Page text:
A basic principle of advertising in any form – whether in print, on TV, radio, billboards, in movie theaters, or online – is the value of repetition. The more times people read or hear something, the more likely the message is to make an impression; hopefully one that prompts them to purchase the product or service.
During my time in the newspaper business, I served as a publisher for about a year. I’d occasionally talk with advertisers who complained because they’d received little response from the ad that had appeared just one time. “You have to run your ad more than once,” I’d explain. “It might take several exposures before people will notice it and decide to be your customers.”
This principle also seems applicable to spirituality, whether for people being drawn to Jesus Christ or believers growing in their faith.
Usually it requires hearing something more than once before it sinks in and we start to act on it.
Writing to Christ followers in the city of Philippi, the apostle Paul wrote, “Whatever you have learned or received or heard from me, or seen in me – put into practice” (Philippians 4:9). Apparently, these people had numerous opportunities to hear from Paul and observe how his life aligned with what he preached. They were learning via the power of repetition.
This should serve as motivation for us to eagerly share with others what God has taught us over time, whether we’re speaking to believers, seekers, or even apparently ardent non-believers.
Reflecting over my own spiritual journey, I realize it was a long, cumulative process of being presented with biblical truth, meditating over it, and eventually resolving to implement it into my life. I can remember hearing many stories about Jesus as a boy, and reading the Bible as a young adult, but not until my early 30s did I start understanding how to relate this to my life.
Recently I had an opportunity to converse with a young man about his education and career plans. His chosen field of endeavor is known for its antagonism toward Christian beliefs, but I commended him for his desire to serve as salt and light in such a challenging environment.
As we talked, I offered some insights I had gained over the years, offering words of caution and a reminder of the importance to commit to God whatever we intend to do. For instance, I cited my life verses, Proverbs 3:5-6: “Trust in the Lord with all your heart and lean not on your own understanding; in all your ways acknowledge him, and he will make your paths straight,” giving examples of how this passage has proved meaningful for my own life.
My goal wasn’t to persuade him to do exactly what I said, but to plant some seeds of biblical truth. This might have been the only time I’ll see this young man face to face, and was hoping to impart some wisdom I’ve acquired that might be useful for him in the future.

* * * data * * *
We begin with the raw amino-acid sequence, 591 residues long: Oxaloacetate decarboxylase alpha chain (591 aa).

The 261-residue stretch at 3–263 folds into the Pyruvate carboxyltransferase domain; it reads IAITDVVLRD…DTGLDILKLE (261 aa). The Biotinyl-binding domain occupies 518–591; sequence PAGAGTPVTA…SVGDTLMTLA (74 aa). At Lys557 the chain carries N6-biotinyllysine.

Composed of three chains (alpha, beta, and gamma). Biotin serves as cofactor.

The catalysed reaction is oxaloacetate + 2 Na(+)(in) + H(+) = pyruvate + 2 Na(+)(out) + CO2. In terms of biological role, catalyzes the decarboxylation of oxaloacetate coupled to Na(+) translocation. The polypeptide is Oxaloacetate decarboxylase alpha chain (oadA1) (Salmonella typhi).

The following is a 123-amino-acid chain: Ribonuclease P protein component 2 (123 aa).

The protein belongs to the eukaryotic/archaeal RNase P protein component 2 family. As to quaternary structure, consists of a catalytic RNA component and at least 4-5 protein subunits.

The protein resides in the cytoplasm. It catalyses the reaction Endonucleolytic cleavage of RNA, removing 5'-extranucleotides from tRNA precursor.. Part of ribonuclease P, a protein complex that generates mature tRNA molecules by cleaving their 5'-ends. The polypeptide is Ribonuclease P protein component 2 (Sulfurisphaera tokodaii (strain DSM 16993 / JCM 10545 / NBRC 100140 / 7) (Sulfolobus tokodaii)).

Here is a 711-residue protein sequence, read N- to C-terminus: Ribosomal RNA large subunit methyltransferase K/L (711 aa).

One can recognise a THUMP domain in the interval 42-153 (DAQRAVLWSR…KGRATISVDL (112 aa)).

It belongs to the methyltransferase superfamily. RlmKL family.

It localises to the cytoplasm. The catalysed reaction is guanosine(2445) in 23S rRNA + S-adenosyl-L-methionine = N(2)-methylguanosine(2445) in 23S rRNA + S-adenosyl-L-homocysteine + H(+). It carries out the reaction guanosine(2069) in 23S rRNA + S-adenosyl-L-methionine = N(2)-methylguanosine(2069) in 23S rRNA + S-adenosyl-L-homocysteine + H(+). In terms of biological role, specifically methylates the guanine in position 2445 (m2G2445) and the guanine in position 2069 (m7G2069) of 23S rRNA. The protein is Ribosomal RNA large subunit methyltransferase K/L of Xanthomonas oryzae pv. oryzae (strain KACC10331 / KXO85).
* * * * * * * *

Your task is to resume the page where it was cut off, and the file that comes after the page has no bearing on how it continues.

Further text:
I have a friend who drives for a ride-sharing service and prays every day for opportunities to talk with his passengers about the Lord. In his affable, non-intrusive manner, he’s started numerous conversations by talking briefly about how God has worked in his life. His goal isn’t to “close the deal” evangelistically, but to demonstrate the love of Christ to people whoever they are and wherever they happen to be spiritually.
His hope is that God will use what he says either to move them closer to a life-changing relationship with Jesus, or to help them deepen in their day-to-day walk with Him. My friend realizes he might never cross paths with many of these people again, so he’s intent on “making the most of the opportunity” (Colossians 4:5).
Without question, we need to use wisdom whenever we speak with others about Jesus Christ. Especially strangers. Ephesians 4:15 says we’re to be “speaking the truth in love,” engaging with others out of genuine interest and concern, wanting to share with them the best news we could ever hear.
At the same time, we shouldn’t be timid when God swings open doors of opportunity. To borrow a phrase from the Seals and Crofts tune of the early 1970’s, “we may never pass this way again.” We might never know how the Lord will use the words we share, but if done in the power of His Spirit, we can be assured He will use them!
Robert J. Tamasy is a veteran journalist, former newspaper editor and magazine editor. Bob has written hundreds of magazine articles, and authored, co-authored and edited more than 15 books. These include the newly re-published, “Business At Its Best,” “Tufting Legacies,” “The Heart of Mentoring,” and “Pursuing Life With a Shepherd’s Heart.” He edits a weekly business meditation, “Monday Manna,” which is translated into more than 20 languages and distributed via email around the world by CBMC International. To read more of Bob Tamasy’s writings, you can visit his blog, www.bobtamasy.blogspot.com, or his website (now being completed), www.bobtamasy-readywriterink.com. He can be emailed at firstname.lastname@example.org.